Altered my paradigm forever. The last 20 years of my life has been in service to trying to find ways to live in such a way as to see the earth for what it is: a garden of Eden, and not an enemy to be conquered.

Got the books two weeks ago (Ishmael and Beyond Civilization). Must finish reading the 5 stages of collapse first.
By the way, Amazon shipped me two of each book. They are available to gift to a PP member in the Montreal area. Let me know if you want them! wink


A huge thanks to Chris and Daniel for this podcast.  Ishmael was one of the most influential books I've ever read…one I've often thought I might "unread" if given the chance since life can be so much easier unexamined.
Chris, there is serendipity for me in you highlighting the excerpt about food being under lock and key.  I've been searching for my lifes work for a while now and have been having trouble because I've been looking at it all wrong.  I was looking for a "right livelihood" but finding that I don't assign value to the same things our economy does.  Having a kid this year made me more financially risk averse but also more motivated than ever to take part in creating a better world.  I have settled on a solution.  Instead of looking to be financially rewarded for the work I think matters, I'm just going to do it.  I'm growing trees and giving them away.  In the spring I'd like to add perennials and herbs.  I'm going to take part in picking the lock and freeing up small amounts of free-again food for my community.

In this town we have many charities. From food to medical to housing the bases are covered, but the lock and key paradigm holds. No one has access without the key of proved poverty. A few years ago this was ironically brought into focus when there was a break in and large theft at the ‘toys for tots’ collection center right before Christmas.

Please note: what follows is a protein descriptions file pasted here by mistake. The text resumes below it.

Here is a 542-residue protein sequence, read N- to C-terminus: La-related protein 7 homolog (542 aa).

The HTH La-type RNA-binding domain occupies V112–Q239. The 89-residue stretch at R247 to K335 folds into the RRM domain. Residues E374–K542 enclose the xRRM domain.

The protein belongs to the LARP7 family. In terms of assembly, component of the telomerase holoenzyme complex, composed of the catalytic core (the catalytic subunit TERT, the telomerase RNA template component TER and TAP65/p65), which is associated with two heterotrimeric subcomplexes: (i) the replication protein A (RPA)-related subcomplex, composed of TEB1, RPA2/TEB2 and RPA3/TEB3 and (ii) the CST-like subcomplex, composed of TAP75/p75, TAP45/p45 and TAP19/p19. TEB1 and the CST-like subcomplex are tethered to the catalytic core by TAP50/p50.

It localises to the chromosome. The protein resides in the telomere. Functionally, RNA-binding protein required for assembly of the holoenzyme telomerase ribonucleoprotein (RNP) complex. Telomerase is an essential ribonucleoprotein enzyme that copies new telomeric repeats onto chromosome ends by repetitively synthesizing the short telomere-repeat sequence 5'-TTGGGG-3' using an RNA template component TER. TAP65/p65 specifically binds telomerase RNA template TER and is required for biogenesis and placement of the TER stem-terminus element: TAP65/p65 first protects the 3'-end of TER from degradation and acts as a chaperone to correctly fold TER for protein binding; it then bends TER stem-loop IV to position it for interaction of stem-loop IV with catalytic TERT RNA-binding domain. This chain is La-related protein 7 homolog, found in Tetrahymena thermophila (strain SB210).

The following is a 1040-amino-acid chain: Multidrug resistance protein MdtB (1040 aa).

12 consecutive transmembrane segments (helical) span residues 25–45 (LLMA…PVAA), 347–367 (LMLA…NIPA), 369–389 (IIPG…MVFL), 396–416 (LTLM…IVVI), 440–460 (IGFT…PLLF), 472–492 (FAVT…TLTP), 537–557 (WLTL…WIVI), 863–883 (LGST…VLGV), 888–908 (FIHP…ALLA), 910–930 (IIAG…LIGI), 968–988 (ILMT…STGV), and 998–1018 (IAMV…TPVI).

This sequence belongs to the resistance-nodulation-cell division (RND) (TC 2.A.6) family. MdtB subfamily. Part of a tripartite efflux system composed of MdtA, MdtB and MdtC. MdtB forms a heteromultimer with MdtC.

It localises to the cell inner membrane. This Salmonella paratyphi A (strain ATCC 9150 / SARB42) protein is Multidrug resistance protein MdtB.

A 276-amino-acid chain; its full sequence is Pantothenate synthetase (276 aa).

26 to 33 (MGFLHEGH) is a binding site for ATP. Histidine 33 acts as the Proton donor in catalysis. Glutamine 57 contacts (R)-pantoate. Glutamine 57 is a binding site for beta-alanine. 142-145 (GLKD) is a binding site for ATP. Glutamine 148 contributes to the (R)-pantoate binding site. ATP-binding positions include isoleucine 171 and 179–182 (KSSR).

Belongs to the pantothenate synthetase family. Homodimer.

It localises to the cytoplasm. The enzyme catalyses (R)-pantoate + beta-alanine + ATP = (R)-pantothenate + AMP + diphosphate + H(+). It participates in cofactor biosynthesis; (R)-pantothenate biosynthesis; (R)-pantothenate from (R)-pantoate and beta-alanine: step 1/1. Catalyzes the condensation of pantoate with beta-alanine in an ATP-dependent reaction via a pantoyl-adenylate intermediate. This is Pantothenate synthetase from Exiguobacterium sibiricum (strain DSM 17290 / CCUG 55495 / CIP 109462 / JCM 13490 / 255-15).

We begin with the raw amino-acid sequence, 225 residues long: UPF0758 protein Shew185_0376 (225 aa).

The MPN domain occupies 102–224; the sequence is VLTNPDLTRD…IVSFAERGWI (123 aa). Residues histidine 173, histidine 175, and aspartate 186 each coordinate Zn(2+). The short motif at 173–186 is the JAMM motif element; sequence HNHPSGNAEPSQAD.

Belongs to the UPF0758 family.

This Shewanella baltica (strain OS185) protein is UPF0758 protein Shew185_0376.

In the midst of this typical lock and key approach to poverty is the bicycle operation. People donate time and old bikes. Any kid who is willing to come and learn basic maintenance can take home a bike. . It’s a start.
My questin on this is how big a group can operate on this basis for all of life’s needs? Dunbar’s number comes to mind first.
Also the ‘settling’ of both North America and Australia involved ‘teaching savages’ not to live on anything but Western civilization’s mother culture’s meme. The right to private property is foundational to western codes of law. This goes back a long way in history. If you look at the teachings of Jesus regarding use of property you get a picture of personal ownership, but a personal responsibility to make sure property is used to work toward a better balance of access. But even then the expectation was that ‘the poor will always be with you.’

Below is a link to a 10 yr old interview with Mr. Quinn, talking in depth on the themes covered in both Ishmael and Beyond Civilization. His ability to articulate his thoughts is exhilarating, and having the furniture moved around in your head that way can change lives. It's a lengthy piece, but well worth the time.

Thanks Chris for reminding me of this profound thinker…gonna go re-read Ishmael and order Beyond Civilization!

Your strawman (STRAWMAN). Mother Culture has been hijacked.












That was wonderful interview and full of the stuff that is concerning me recently. I'd never heard of Daniel Quinn before but will certainly read his books. Thank you.

There are a vast number of potentially habitable planets in the universe. Even in our galaxy the number of earth like planets (with liquid water) orbiting sun like stars has been calculated in the billions. Where are the signs of intelligent extra-terrestrial life?
With the possible exception of UFO's which I'll set aside for the moment there are none.

The Fermi paradox talks of a great filter. Either intelligent life in the universe is very rare or civilizations get wiped out before they get to the galactic empire stage. This conundrum puzzled me for a long time but ( I just finished reading Ishmael) Daniel Quinn provides us with a compelling explanation why our own species is unlikely to get much further.


Slow computer - triplicate post

Triplicate post sorry
I must not hammer impatiently on my keyboard

I must not hammer impatiently on my keyboard

I must not…



One of the main 'memes' or narratives with which we must eventually contend is population.
Of course population is exposed as the key driver of the exponential functions that are racing us towards whatever future awaits in the crash course, but I've always struggled to really illustrate just how historically unusual it is to be living at this moment of the human population experiment.

Well - ta da! - someone solved that illustration issue very nicely.  I know that at slightly over 6 minutes this may seem slow, but the suspense builds and I think it's time well spent to watch this whole video:


I found it fascinating to watch just how slowly and carefully human population expanded for the first 1700 years from AD 0.

Then - BOOM!